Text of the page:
“In conclusion” living and teaching in Morocco

My finals have been graded, participation grades entered, and now, all that’s left, are the parent-teacher meetings and then my time living and teaching in Morocco will be at an end.

Nine months ago, I arrived at the Mohammed V International Airport, confident in my abilities to adapt to new things. I was leaping head first into an unexplored oasis of possibilities. Optimistic that my curiosity would be enough to sustain my happiness and comfortability in my new home.

Now, like at the end of most journeys, reflection is a required aspect and a major takeaway has been…

That curiosity alone is not enough for me to overcome the struggles that accompany living and working in a foreign country.

I need more. But what did I expect? The fact is, I don’t think that I have ever leaped this far out of my comfort zone before. What does my comfort zone include? Well, I now know with greater certainty than ever before.

The zone of “dealing” includes: shower fly and ant invasions, fluctuating wifi, 1-2 minutes of hot water, maintaining friendships both near and far, navigating the difficulties that accompany my language deficiencies i.e. not knowing Darija or French, daily street harassment (usually nothing too intimidating), the usual gender ratio of 15:1 on the street, and adapting to a new reality of time (i.e inshallah).

But, what I cannot deal with is food that I am not excited to eat and nature I cannot explore. From now on, these two realities must be realized wherever I plan to make my next home.

Unlike my unexpected love of Korean food, which I had never really eaten prior to living in South Korea, this same scenario does not apply to Moroccan food. I had never thought of food as something I would value when deciding my next move, but now it is no longer negotiable.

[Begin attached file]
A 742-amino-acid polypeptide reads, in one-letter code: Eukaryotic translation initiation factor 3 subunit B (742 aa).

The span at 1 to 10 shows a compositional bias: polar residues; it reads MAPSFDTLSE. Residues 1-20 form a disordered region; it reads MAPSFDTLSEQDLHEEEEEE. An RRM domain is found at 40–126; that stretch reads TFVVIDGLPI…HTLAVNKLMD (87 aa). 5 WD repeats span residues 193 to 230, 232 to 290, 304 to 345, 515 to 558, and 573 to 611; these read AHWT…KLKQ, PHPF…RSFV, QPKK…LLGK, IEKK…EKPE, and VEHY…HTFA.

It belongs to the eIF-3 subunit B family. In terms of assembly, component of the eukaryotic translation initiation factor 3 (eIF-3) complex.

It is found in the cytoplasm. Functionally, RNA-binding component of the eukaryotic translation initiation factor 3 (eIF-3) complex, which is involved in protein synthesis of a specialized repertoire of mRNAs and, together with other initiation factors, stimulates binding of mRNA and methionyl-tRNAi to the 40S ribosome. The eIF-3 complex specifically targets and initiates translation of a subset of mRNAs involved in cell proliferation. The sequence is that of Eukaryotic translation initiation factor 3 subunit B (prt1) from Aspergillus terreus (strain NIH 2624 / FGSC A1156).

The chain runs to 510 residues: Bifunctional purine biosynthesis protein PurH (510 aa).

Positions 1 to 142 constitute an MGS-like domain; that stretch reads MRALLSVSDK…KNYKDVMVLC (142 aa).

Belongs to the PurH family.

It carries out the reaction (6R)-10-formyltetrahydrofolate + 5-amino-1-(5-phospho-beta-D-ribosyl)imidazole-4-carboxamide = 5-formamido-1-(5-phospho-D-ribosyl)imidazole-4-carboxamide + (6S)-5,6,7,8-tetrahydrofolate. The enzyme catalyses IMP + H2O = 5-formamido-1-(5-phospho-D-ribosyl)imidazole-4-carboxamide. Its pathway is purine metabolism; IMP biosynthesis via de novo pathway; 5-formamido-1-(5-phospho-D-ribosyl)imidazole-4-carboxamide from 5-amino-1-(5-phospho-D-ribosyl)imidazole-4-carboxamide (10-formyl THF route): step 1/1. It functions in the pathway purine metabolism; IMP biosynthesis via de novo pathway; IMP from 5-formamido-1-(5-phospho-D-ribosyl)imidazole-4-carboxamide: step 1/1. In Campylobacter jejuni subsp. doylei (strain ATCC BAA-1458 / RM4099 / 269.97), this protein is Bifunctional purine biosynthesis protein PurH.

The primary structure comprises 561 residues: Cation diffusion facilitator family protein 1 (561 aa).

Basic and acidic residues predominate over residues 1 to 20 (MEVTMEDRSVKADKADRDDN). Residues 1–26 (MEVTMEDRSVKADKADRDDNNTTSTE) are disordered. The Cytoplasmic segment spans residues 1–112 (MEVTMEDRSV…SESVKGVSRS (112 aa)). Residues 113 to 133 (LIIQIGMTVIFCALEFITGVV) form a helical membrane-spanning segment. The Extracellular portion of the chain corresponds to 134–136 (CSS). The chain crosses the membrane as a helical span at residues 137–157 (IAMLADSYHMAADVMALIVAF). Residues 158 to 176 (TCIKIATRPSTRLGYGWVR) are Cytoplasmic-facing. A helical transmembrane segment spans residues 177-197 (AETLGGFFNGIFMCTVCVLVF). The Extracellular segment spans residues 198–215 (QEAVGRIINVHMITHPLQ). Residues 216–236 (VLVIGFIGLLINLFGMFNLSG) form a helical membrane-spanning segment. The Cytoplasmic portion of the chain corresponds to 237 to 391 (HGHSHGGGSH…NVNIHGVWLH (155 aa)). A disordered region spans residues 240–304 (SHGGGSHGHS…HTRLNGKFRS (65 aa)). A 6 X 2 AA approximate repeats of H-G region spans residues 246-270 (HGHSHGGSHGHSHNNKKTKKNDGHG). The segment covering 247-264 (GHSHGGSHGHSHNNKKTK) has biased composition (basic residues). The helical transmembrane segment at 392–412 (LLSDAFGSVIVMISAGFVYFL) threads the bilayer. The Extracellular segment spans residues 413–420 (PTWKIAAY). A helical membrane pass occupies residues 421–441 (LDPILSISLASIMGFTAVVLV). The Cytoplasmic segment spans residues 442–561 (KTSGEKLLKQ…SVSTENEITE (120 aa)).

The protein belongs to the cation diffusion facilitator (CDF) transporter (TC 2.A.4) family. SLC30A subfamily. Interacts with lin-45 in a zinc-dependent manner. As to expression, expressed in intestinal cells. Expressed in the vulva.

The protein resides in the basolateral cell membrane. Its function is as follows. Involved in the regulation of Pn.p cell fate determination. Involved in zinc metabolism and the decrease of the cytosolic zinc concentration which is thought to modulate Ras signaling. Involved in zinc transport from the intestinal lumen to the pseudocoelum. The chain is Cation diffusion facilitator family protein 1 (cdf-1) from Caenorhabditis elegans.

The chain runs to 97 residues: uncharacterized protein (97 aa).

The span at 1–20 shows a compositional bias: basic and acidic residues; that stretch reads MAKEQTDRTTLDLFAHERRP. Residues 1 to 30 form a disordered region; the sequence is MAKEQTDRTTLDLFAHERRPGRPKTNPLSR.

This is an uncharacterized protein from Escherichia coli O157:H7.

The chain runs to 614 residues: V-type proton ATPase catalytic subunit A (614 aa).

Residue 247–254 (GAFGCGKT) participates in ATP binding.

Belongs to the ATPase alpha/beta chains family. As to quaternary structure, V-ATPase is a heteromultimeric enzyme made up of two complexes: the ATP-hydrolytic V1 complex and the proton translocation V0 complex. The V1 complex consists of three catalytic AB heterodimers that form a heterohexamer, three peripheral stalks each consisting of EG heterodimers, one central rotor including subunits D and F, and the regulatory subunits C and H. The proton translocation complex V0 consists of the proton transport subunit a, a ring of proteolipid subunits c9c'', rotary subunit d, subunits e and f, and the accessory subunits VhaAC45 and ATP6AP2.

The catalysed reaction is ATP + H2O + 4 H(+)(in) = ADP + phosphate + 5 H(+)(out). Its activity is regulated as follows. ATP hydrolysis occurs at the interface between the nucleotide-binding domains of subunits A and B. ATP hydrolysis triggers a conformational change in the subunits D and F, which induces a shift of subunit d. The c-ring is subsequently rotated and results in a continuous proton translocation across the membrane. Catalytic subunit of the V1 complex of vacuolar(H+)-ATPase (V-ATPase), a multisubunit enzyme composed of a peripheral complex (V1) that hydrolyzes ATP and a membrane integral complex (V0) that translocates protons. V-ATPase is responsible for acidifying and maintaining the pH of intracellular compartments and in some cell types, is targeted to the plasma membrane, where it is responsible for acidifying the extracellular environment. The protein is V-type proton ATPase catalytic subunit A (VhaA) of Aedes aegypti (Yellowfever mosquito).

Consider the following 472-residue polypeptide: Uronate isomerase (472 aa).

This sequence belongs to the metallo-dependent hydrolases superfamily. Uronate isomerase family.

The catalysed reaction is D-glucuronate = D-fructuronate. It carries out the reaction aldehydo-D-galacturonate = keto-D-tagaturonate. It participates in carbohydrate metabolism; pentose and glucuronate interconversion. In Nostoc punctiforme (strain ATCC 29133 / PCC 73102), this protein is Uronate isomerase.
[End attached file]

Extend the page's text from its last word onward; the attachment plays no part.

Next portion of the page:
(For dietary reasons, with its lack of dairy and options of non-fried and limited ‘heavy foods’, I have found Asian food to be a wonderful option for my finicky digestive system. Plus it is freaking delicious!)

My connection to nature as a means of happiness and sense of peace is also no longer negotiable. I have also found that I can deal with almost anything if I know that explorable nature is nearby. Living in Mohammedia, the ocean has become that source.

Therefore, while applying to next year’s adventure, I chose to focus the majority of my job hunt in Asia and I made it clear, in all my interviews, that I needed to be close to accessible nature.

Superficial? Perhaps, but when push comes to shove, I know what I need to feel comfortable and happy and it includes hiking trails and a smorgasbord of delicious Asian food. And yes, I do mean the whole continent (with a slight emphasis on south-east Asian cuisine).

And that is what has made this year so significant.

It wasn’t so much about learning what “new things” I wanted added to my life, but rather it was a time that outlined and solidified my expectations and desires. It brought greater clarity, painful at times, but the isolation was helpful in clearing away the “noise”.